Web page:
Guyana-Venezuela border controversy: Venezuela will eventually have to give up its spurious claims – Greenidge
…says Guyana must continue engaging int’l community
As Guyana continues to remain vigilant and engage the international community on the ongoing border controversy with Venezuela, the Spanish-speaking nation will eventually have to give up its spurious claims to the Essequibo region and a portion of the country’s exclusive economic zone (EEZ).
This was the view expressed by Carl Greenidge, the country’s advisor on borders and a key agent in the border controversy case currently before the International Court of Justice (ICJ).
During a recent appearance on a social media programme hosted by Globespan, Greenidge spoke of the likely outcomes as regards the border case before the World Court.
He noted that with the international community watching, Venezuela will have to toe the line.
For its part, Greenidge noted that Guyana has to remember where its interests lie and remain vigilant in safeguarding its sovereignty.
“What we are asking is for the international community to make it very clear to Venezuela, that Venezuela’s fabrications as regards the 1899 agreement and its validity and the consequential actions they are taking,” Greenidge expressed.
“Such as in relation to our land territory and maritime space and the purely fortuitous claims on maritime space, where you happen to have petro-carbons discovered, that the world sees through this and the world is not prepared to sit and allow them to do this. They [Venezuela] eventually will have to give up,” he added.
According to the advisor on borders, Guyana will have to continue its advocacy at an international level to retain support for its cause. This entails the country paying serious attention to strengthening its diplomatic service, with the requisite people.
“Find people who have linguistic skills, who understand the economies and politics of our neighbours. Who find out what are the problems of some of those countries, whose support we want. So that when you call on them to render that assistance, they can remember and say well you stood up in the UN or the ACP group of states, for a principle in which we have an interest,” Greenidge said.
He noted too that from a foreign policy perspective, it is important that Guyana make no enemies and also embrace principles that are consistent with the plight of countries whose support the country’s desires.
It was recently announced by the Ministry of Foreign Affairs and International Cooperation in Guyana that Venezuela has filed an objection in a bid to delay the substantial hearing of the 1899 Arbitral award case before the ICJ, after refusing to join the proceedings since 2018.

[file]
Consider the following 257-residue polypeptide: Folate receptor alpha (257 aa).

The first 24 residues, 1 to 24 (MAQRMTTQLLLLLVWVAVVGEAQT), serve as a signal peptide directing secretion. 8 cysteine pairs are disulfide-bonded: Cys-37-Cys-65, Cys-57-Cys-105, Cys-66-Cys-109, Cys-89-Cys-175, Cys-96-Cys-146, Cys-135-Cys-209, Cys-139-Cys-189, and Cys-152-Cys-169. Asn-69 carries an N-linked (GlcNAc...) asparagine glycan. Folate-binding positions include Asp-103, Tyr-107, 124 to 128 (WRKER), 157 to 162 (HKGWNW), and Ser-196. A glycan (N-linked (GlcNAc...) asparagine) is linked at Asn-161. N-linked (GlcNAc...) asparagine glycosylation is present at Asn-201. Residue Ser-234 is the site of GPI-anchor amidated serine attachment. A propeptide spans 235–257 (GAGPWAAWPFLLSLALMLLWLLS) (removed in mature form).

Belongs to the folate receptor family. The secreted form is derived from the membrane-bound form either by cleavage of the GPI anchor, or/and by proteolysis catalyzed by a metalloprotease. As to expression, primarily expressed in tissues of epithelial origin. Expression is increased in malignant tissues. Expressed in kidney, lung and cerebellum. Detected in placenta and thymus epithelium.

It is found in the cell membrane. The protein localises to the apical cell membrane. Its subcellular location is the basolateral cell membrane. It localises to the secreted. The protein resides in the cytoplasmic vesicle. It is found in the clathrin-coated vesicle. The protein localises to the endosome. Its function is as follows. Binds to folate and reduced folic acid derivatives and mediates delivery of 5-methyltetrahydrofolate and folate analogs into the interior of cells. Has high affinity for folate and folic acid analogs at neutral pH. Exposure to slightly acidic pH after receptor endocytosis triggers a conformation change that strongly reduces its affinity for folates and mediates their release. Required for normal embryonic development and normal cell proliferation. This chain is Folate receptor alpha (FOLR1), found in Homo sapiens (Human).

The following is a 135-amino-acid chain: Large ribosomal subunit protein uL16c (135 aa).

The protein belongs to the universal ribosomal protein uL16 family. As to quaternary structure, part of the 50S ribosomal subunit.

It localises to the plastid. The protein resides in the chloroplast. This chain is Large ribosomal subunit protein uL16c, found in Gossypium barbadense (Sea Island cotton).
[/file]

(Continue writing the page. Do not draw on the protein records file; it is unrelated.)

Guyana approached the World Court in 2018 seeking a final and binding judgement to reinforce that the 1899 Arbitral Award remains valid and binding on all parties as well as legal affirmation that Guyana’s Essequibo region, which contains much of the country’s natural resources, belongs to Guyana and not Venezuela.
The Spanish-speaking nation had initially refused to participate in the proceedings and had even challenged the court’s jurisdiction to hear the matter. But in December 2020, the ICJ established that it has jurisdiction to hear the substantive case – something which Venezuela did not accept.
Back in March of this year, Guyana had submitted its written arguments for its memorial to the ICJ, which was a requirement by the court following its December 18, 2020, decision that it had the jurisdiction to hear the case against Venezuela.
Guyana moved to the World Court after exhausting all means of negotiation with Venezuela and the failed good offices process between the two South American neighbours.
United Nations Secretary General António Guterres, in January 2018, decided that the case should be settled by the ICJ after exercising the powers vested in him to decide how the controversy should be settled by the 1966 Geneva Agreement between Guyana, Venezuela, and the United Kingdom.
The ICJ is the principal judicial organ of the United Nations. It was established by the United Nations Charter in June 1945, and began its activities in April 1946. The Court is composed of 15 Judges elected for a nine-year term by the General Assembly and the Security Council of the United Nations. The seat of the Court is at the Peace Palace in The Hague (Netherlands).
The Spanish-speaking nation is laying claims to more than two-thirds of Guyana’s landmass in Essequibo and a portion of its exclusive economic zone (EEZ) in which almost 11 billion barrels of oil have been discovered over the past seven years.
Guyana’s President Dr Irfaan Ali has been using his platform at international forums to inform the world about Venezuela’s continued disregard for international norm in pushing its illegal claim to Guyana’s territory.
Simultaneously, Guyana had recommitted to maintaining bilateral relations with Venezuela. In fact, over the past week, Venezuela’s Ambassador to Guyana Carlos Amador Perez Silva met with various Cabinet Ministers including Prime Minister, Brigadier (Ret’d) Mark Phillips.
On Tuesday, PM Phillips and the Venezuelan diplomat discussed ways of enhancing bilateral relations between the neighbouring countries. The Prime Minister indicated that Guyana is ready to improve relations, within the construct of respect for Guyana’s sovereignty.